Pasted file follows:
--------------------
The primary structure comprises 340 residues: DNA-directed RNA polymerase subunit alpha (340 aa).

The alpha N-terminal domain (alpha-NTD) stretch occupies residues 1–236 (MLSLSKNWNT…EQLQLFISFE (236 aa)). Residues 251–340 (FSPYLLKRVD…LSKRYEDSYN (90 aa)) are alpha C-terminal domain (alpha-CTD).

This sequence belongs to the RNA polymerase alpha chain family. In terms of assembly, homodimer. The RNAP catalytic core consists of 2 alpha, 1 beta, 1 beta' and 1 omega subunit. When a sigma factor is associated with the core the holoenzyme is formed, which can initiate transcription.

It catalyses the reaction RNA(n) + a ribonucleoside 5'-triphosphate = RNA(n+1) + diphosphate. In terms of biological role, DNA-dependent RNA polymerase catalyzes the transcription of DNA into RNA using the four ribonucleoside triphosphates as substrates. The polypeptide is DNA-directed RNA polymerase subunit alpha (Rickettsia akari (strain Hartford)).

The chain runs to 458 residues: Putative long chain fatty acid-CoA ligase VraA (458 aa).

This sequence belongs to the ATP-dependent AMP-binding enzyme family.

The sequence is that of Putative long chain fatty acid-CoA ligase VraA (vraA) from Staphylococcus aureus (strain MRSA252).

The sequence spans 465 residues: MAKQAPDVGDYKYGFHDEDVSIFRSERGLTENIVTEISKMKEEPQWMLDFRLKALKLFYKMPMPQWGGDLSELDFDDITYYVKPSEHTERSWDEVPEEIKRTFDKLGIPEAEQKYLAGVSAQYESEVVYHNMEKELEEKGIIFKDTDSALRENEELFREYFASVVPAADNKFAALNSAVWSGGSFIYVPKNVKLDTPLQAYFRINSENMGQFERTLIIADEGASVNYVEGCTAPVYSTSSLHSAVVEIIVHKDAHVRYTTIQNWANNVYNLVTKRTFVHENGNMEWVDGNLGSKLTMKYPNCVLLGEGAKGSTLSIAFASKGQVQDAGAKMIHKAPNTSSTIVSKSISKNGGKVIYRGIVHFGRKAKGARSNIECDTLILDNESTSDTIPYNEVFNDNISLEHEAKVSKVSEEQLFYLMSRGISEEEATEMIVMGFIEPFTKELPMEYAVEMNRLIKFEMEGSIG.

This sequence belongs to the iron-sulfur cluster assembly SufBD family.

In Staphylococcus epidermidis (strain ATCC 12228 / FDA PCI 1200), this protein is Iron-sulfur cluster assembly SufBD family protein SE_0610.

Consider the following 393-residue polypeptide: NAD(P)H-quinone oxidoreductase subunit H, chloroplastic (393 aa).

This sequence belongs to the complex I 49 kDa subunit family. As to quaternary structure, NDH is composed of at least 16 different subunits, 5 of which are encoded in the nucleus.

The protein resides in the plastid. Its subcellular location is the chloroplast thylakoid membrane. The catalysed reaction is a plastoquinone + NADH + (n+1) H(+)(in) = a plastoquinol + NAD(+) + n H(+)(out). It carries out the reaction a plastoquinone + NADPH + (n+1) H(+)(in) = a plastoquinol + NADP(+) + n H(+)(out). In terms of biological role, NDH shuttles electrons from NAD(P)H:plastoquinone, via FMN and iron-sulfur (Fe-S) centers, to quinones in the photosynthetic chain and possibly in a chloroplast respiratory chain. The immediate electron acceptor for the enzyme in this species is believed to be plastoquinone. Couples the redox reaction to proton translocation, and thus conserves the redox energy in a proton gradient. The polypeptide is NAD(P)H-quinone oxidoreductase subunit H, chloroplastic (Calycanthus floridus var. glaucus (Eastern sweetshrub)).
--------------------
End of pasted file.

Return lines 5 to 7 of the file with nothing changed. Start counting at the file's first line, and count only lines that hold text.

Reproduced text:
The chain runs to 458 residues: Putative long chain fatty acid-CoA ligase VraA (458 aa).

This sequence belongs to the ATP-dependent AMP-binding enzyme family.

The sequence is that of Putative long chain fatty acid-CoA ligase VraA (vraA) from Staphylococcus aureus (strain MRSA252).